{{featured_button_text}}

Today’s essay is a bit different from my normal offering because it is not about old-time Napa or old-time citizens of Napa but, instead, is about old-time lifestyles and things: things that are not done anymore and other things that have disappeared.

Hitchhiking

When my family moved to Napa in 1942, we first lived on St. Helena Highway, across from where Sierra Avenue ends today. I was 13 years old, in the seventh grade at Napa Junior High School and attended classes in the old high school building at Jefferson and Lincoln.

I had access to school bus transportation to and from school but I hated the bus ride so I hitchhiked both ways. I stood on the highway and, when a car approached and was going my way, I stuck out my thumb. I never had to wait long, and those who picked me up were very nice and accommodating. Back then, not everyone was able to own a car so hitchhiking was a way of life. Hitchhiking is not popular anymore — for obvious reasons.

Mercurochrome

Remember that red liquid that was used on cuts and scrapes in the old days to prevent infection? It was universally used in the home and by medical personnel. It worked wonders on skinned knees. I have not seen mercurochrome in many years.

Baby car seats

Back in the old days, if you had a car and an infant, you probably transported the baby in a car seat that hooked over the back of the passenger seat. In those days, it was totally adequate, unless the car had to stop suddenly. At some point, laws were enacted that required certified-safe car seats for small children and required that they be secured in the rear seat, if a rear seat is available. Good law.

Nutcrackers

Remember when many homes, especially during the holidays, had wooden bowls full of unshelled nuts and standing in the center of the bowl was a metal nut cracker? Pick out a nut, put the nut between the nutcracker handles and squeeze. Voila! The shell cracked open and the meat of the nut was there to eat. Of course, pieces of the shell flew all over the room but that was an accepted result

Tuna fish in cans with keys

You have free articles remaining.

Become a Member

Tuna fish is still sold in cans but now one must use a can-opener to gain access to the contents. Many years ago, keys with slots were attached to the top of tuna fish cans. To open the can, the key had to be removed and fitted over a tab on the side of the can. By turning the key, a strip of metal unwound from the can’s girth and the top could then be removed. Today’s can openers are much easier to use.

Log Cabin syrup

Once upon a time, Log Cabin Syrup came in metal cans that were decorated and shaped like a log cabin. The cans are now collectors’ items.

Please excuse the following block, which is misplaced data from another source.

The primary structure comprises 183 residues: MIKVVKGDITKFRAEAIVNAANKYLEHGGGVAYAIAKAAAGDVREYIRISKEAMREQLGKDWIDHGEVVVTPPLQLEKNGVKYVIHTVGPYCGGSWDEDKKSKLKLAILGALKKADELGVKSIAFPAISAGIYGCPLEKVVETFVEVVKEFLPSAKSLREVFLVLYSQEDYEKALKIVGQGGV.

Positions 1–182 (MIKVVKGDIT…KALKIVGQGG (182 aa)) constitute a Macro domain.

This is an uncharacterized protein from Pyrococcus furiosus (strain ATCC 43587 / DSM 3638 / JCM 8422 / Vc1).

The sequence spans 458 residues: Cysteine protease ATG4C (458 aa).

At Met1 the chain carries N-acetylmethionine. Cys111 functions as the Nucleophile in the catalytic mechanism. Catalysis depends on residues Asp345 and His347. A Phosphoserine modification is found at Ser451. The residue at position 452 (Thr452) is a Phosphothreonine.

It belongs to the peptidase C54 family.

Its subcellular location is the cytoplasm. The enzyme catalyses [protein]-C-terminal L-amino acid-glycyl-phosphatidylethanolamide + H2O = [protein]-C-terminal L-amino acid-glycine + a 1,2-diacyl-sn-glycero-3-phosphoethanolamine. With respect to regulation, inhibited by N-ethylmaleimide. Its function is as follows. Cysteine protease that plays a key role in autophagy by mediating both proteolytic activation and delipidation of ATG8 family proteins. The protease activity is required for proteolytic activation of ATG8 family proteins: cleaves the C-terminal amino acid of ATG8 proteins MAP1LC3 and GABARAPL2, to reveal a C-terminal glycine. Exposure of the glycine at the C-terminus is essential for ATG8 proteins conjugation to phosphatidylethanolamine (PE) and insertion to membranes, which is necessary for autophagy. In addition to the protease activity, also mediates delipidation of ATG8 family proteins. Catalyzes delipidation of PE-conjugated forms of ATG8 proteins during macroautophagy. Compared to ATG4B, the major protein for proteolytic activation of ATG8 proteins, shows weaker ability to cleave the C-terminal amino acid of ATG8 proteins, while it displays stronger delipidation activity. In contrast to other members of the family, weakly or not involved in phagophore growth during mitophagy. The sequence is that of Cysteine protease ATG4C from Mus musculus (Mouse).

Automobile license plates

Many years ago, California issued new license plates of a different color scheme every year. That system changed to where you kept the same plate but received a new metal tab of a different color each year to be attached to the plate with screws. Then, the state eliminated the calendar year renewal program and went to the current system where you still keep the same plate but receive month and year stick-on tags.

Singing the ABCs

Eons ago, I learned the ABCs by rote memorization. Then, perhaps in the 1960s, some elementary school teachers taught the ABCs by singing a tune with the alphabet as the lyrics. I have a daughter who was taught by the singing method. If she were now asked to recite the ABCs, she would probably sing them.

Zenith Transoceanic Radios

Those portable radios of the 1950s were about the size of a breadbox, had a large battery, were very heavy, were covered in black leatherette and had numerous dials. Supposedly, via short wave, you could receive radio broadcasts from around the world. When I had enough spare money, I splurged and bought one. I found that I did not get much on short wave and reception was no better than the normal table-top radios of the time.

Adding Machines

Adding machines were office fixtures for many years. They were large, totally manual and, as the name implies, would only add numbers. To add a series of numbers, you punched number keys and pulled the handle, then punched in another number and pulled the handle and so it went until you ran out of numbers to add. The machine kept a running total on paper tape. Today’s tiny multi-function calculators are much more versatile and they fit in a shirt pocket.

Get News Alerts delivered directly to you.

* I understand and agree that registration on or use of this site constitutes agreement to its user agreement and privacy policy.

Jim Ford can be contacted at jwford571@gmail.com.

0
0
0
0
0